Astrocytes cultured in T-75 cm2 flasks and neurons cultured in 6 well plates were lysed with CellLytic-M (Sigma) for 30 min at 4°C, centrifuged at 14000 x g, and cell lysates protein concentrations in the supernatants were estimated by BCA (Thermo Scientific, Rockford, IL). We loaded 20 µg protein/lane and resolved the proteins by SDS-PAGE on 4-15% gradient gels (Thermo Scientific) and then transferred the protein onto nitrocellulose membranes. After blocking with Superblock T-20 (Thermo Scientific, Rockford, IL) membranes were incubated for overnight with primary antibody against GLUT1 for astrocytes and GLUT3 for neurons (1∶1000, Abcam, Cambridge, MA) at 4°C followed by 1 hr incubation with secondary antibodies conjugated with horse-radish peroxidase. Immunoreactive bands were detected by West Pico chemiluminescence substrate (Thermo Scientific) using an autoradiography developer. Data were quantified as arbitrary densitometry intensity units by Gelpro32 software package (Version 3.1, Media Cybernetics, Marlow, UK).
ATP production assay
Using pyruvate (PVA, 4.0 mM) and palmitate (PA, 4.0 mM) as substrates, the production of adenosine triphosphate (ATP) via mitochondrial β-oxidation was determined by ATP determination kit (Molecular Probes, Eugene, OR) in glucose-free neuronal and astrocytic cell cultures as described by Drew and Leeuwenburgh . The standard curve was extrapolated from 0.125, 0.25, 0.5, 1.0, 2.0, 4.0, 8.0, and 16.0 µM concentrations of ATP. The reaction mixture was maintained at 28°C, and the luciferase assay for ATP production was performed on fluorescence plate reader with luminometer function (M5, Molecular Devices, Sunnyvale, CA) using 96 well plates. ATP levels were normalized to milligram cellular protein derived from the protein estimation of the 96 well plates by BCA method.
All result values are expressed as the mean ± SEM. Within an individual experiment, each data point was determined from three to five replicates. Statistical analysis of the data was performed using GraphPad Prism V5 (Sorrento Valley, CA). Comparisons between samples were performed by one-way ANOVA with Dunnett's post-hoc test. Differences were considered significant at P values ≤0.05.
Neurotoxicity of METH and its effect in glucose utilization
We first determined the dose-dependent effects of METH (2 - 200 µM) on neuronal toxicity. Our data indicate that treatment of neurons with METH concentrations of 2 - 100 µM for 24 hr had no significant effect on cell viability, but the high concentration (200 µM) of METH affected neuronal survival, which was attributed to direct toxicity of METH (Fig. 1A). In order to evaluate whether the long-term exposure of low METH concentration (20 µM) can affect neuronal survival by inhibiting glucose uptake, we analyzed the viability of neurons in the presence or absence of GLUT inhibitor cytochalasin B at non-toxic level of 10 µM. Concentration of cytochalasin B higher than 20 µM almost completely inhibited GLUT3 function in primary human neuronal culture causing neurotoxicity (data not shown). The non-toxic concentration of cytochalasin B (10 µM) was derived from dose- and time-dependent toxicity assay using cytochalasin B concentrations of 0.5–100 µM treatment for 24–72 hrs (data not shown). Optimization of non-toxic concentration was important because cytochalasin B has diverse effects on cellular function including cell division, actin polymerization and platelet aggregation . Neurons cultured in 96 well plates were treated for 72 hrs and analyzed for cell viability by MTT assay. The results showed that although 20 µM METH and 10 µM cytochalasin B individually affected cell survival, combination of METH and cytochalasin B exacerbated the loss of cell viability (Fig 1B). Since cytochalasin B exacerbated the effect of METH, these data suggest that the impairment of glucose transporter function may contribute to neuronal loss in chronic METH exposure. The protective effect of ALC from METH and cytochalasin B in part supported the notion that an alternative energy utilization pathway or oxidative stress may be involved for neuronal loss during intracellular glucose deprivation.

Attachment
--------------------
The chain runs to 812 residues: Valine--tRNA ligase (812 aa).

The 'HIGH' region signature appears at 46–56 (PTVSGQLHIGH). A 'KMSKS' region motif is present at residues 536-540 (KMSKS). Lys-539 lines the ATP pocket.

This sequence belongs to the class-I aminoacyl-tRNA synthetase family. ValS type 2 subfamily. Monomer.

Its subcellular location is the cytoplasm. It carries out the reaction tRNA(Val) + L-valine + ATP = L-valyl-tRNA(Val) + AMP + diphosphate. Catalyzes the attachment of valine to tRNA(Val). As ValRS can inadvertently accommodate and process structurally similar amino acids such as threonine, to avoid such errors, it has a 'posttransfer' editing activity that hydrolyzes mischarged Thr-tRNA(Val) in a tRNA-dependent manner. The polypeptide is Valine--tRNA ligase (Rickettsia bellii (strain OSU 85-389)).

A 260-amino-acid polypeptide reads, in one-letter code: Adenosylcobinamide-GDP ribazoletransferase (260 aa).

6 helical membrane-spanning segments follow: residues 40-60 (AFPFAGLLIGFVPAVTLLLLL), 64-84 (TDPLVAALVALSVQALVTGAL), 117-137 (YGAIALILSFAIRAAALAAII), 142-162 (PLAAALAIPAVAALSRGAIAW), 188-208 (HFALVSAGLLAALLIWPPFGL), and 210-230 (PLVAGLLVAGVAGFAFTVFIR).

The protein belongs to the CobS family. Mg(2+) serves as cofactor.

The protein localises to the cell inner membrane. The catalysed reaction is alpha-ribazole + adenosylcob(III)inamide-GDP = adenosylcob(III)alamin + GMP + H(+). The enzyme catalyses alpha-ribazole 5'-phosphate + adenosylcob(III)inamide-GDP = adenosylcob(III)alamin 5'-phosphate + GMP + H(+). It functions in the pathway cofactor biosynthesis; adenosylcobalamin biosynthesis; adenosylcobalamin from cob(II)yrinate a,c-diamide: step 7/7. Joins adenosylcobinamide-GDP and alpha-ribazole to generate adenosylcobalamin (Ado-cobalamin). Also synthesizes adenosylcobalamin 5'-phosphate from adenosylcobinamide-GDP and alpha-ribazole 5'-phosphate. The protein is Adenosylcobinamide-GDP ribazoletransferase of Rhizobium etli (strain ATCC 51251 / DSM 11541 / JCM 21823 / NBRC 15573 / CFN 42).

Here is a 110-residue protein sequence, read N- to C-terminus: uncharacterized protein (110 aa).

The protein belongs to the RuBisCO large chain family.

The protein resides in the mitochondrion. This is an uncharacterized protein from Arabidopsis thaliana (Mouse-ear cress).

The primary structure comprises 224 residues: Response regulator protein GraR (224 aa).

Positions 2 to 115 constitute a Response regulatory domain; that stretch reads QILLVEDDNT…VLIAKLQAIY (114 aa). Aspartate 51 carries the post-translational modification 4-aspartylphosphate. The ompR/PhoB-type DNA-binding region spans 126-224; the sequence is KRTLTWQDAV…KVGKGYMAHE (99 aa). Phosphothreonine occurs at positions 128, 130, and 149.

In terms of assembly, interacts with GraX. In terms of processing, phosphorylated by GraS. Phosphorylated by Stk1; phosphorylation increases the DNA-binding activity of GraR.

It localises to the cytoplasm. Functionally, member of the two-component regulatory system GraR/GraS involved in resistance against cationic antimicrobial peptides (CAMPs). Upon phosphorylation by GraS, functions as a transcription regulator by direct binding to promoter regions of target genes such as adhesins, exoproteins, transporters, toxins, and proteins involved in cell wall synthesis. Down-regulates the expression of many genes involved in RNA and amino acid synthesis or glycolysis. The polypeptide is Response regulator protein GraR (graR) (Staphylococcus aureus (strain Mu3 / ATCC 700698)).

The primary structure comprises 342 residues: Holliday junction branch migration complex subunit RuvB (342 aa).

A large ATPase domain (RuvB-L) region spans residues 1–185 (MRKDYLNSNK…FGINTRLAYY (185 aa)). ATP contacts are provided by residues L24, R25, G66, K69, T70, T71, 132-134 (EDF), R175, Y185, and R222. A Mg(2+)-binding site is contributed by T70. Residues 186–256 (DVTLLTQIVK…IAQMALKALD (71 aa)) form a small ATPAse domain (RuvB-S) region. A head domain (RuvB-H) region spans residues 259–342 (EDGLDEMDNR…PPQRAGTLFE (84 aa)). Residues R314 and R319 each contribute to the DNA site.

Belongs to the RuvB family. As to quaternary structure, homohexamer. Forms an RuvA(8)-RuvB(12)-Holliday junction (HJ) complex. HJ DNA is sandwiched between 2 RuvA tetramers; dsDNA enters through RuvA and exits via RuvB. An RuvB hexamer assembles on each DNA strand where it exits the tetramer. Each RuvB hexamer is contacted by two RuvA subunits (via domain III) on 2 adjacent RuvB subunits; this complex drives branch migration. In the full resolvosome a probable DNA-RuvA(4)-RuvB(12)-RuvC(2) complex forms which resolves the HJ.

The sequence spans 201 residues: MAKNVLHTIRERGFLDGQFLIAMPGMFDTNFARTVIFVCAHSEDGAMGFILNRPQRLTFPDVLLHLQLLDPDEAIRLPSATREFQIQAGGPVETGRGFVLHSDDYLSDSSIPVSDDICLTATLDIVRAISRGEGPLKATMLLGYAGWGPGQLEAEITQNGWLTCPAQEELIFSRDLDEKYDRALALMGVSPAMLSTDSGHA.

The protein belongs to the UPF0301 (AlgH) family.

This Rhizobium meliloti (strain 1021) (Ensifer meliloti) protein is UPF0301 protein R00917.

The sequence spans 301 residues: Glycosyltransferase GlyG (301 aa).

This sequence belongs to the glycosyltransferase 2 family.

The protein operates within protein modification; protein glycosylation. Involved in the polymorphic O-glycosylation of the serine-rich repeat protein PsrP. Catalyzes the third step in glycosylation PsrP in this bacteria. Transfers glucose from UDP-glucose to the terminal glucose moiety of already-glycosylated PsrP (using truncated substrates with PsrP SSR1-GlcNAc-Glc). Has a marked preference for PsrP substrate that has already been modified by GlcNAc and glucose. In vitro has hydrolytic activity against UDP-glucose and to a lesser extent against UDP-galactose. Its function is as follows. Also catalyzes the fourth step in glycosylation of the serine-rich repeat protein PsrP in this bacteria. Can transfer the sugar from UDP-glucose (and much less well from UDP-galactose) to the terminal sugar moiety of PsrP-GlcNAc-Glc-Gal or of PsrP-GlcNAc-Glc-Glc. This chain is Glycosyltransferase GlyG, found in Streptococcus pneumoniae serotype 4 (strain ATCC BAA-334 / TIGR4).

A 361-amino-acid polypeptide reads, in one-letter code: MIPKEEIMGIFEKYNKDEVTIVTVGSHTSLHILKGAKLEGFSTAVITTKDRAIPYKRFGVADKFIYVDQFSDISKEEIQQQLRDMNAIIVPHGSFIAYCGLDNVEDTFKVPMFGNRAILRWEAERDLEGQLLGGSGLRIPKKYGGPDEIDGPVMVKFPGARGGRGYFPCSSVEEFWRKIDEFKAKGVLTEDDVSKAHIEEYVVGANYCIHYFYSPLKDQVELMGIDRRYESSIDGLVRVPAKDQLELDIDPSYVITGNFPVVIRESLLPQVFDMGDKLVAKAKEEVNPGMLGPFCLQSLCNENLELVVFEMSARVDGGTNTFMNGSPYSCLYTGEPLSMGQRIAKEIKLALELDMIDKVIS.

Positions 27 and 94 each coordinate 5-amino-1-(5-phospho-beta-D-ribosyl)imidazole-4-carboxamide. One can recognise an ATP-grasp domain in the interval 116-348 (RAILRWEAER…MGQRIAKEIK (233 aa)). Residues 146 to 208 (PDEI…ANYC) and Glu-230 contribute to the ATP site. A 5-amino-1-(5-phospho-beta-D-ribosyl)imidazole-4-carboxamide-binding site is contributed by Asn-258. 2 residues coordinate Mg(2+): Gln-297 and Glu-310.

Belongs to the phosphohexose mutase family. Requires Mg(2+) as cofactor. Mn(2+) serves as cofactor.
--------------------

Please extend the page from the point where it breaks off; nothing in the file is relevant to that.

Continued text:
A. Dose dependent effects of METH on cell viability in human neurons at 24 hr. B. Cell viability assay of human neurons treated with 20 µM METH in presence or absence of cytochalasin B (10 µM) or ALC (100 µM) for 72 hr. Statistically significant (n = 5), **p<0.01 compared with controls in A and B; #P<0.05 with 20 µM METH in B; and @p<0.05 with 10 µM cytochalasin B in B.
METH exposure inhibits GLUT3 and glucose uptake in neurons
To evaluate whether METH exposure can disrupt glucose uptake, we treated neuronal culture with 20 µM and 100 µM of METH for 24 hr. Cells were then used for glucose uptake assay and extraction of protein for analysis of GLUT3 protein levels. The uptake of glucose by neurons decreased gradually with increasing METH concentrations dose-dependently (Fig 2A). We tested the inhibitory (with cytochalasin B) and protective (with ALC) effects on neuronal glucose uptake using low and high concentrations of 20 µM and 100 µM of METH. As expected, cytochalasin B inhibited the rate of glucose uptake in presence or absence of METH, however ALC effectively protected neurons from the adverse effect of 100 µM METH on glucose uptake (Fig 2B). Note that the presence of cytochalasin B exacerbated the inhibitory effects of METH on glucose uptake at both tested concentrations, suggesting that interference of neuronal glucose transport and metabolism by METH may contribute to neuronal degeneration.